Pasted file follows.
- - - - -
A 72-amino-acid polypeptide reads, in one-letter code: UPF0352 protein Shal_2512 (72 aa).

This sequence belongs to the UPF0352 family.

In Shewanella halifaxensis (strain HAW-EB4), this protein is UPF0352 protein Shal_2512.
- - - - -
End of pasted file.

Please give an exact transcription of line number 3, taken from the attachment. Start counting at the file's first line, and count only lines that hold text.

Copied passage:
In Shewanella halifaxensis (strain HAW-EB4), this protein is UPF0352 protein Shal_2512.